¶Aragon tonge dooth also specyfye
¶Caualoro / whiche in that partye
¶Is named of worshyp and toke begynnynge
¶Of spores of golde and chyefly of rydynge
¶These Emperours these prynces & these kynges
¶Whan they ben armed in bryght plate & mayle
¶Without horse what were theyr mustrynges
¶Theyr brode baners or theyr ryche apparayle
¶Tofore ther enemyes to shewe hem in batayle
¶Without horse / spere / swerde / ne shelde
¶Myght lytell auayle for to holde a felde
¶The hardy prykers vpon horse backe
¶Be sente to forne what grounde is best to take
¶In theyr ordenaunce that ther be no lacke
¶By prouydence how they the felde shall make
¶An horse wyll wepe for his maysters sake
[Page] ¶Chactcer remembreth the swerde / rynge / & glasse
¶Presented were vpon a stede of brasse
¶Bytwene two hylles the prophete Zacharye
¶Sawe stedes foure / the fyrste of hem was rede
¶In chares foure the felde to magnefye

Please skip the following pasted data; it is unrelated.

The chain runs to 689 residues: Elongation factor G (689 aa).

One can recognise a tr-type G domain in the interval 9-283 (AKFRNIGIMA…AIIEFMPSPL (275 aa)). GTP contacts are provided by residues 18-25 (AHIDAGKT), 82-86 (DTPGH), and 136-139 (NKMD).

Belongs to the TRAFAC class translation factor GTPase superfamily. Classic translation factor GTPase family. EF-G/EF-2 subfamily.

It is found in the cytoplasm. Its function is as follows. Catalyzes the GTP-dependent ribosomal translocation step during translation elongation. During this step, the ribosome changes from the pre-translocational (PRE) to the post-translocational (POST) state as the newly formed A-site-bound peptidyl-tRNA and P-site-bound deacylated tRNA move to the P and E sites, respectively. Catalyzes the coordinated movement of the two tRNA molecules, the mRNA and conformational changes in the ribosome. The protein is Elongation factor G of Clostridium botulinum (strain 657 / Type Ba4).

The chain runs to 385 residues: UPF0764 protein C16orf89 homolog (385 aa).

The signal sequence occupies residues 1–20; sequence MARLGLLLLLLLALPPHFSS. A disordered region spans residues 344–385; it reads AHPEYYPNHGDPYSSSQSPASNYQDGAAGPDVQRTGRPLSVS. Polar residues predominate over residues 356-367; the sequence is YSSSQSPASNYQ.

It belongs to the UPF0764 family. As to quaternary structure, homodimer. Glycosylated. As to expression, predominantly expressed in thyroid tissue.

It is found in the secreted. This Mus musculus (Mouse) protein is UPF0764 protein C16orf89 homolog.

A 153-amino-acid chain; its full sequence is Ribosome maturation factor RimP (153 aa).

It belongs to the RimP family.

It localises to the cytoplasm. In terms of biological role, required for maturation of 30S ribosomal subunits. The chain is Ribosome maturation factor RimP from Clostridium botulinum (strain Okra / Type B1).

¶And the seconde was blacke it is no drede
¶The thyrde was whyte bodye necke and hede
¶The fourth dyuerse of colours / wonder stronge
¶And to knyghthode all these colours longe
¶The rede horse was token of hardynesse
¶Whiche apperteyneth to euery manly knyght
¶The cole blacke hewe a sygne of sobernesse
¶Poraylle oppressyd to helpe in theyr ryght
¶The whyte mylke stede that was glad of syght
¶Tokeneth yt knyghthode treuly sholde entende
¶Holy chirche maydens and wydowes to defende
¶The many folde colours to speke in generall
¶Be sondry vertues and condycyons
¶As the foure vertues called cardynall
¶Longynge to knyghthode tencrece theyr renons
¶In re publyca / called the champyons
¶Trought to sustene and shewe hemselfe stronge
¶Bounde by ordre to see no man haue wronge
¶Withouten horse Justes ne cournayll
¶May not beholde in warre ne in pees
[Page] ¶Nor in palastee noo playes martyall
¶Yf horse doo fayle may come to none encrees
¶Ne noman sothly dare put hym in prees
¶Withouten horse for shorte conclusyon
¶To atteyne the palme of tryumphall guerdon
¶Lower degrees ther ben of horse also
¶Doo grete prouffyte / to euery comonte
¶The plough ne carte myght nought do
¶Without horse / dayly ye may see
¶Tyllynge were loste ne were we horses perde
¶The besy marchaūte to his auauntage
¶Ner shyppes and horse coude haue no caryage
¶The shyppe by lykenesse is called an hors of tree
¶Full notably who can vnderstande
¶To lede men and carye them ouer the see
¶As done horse whan they come to lande
¶The poore man eke ledeth in a bande
¶His lytell capull / his corne his mele to selle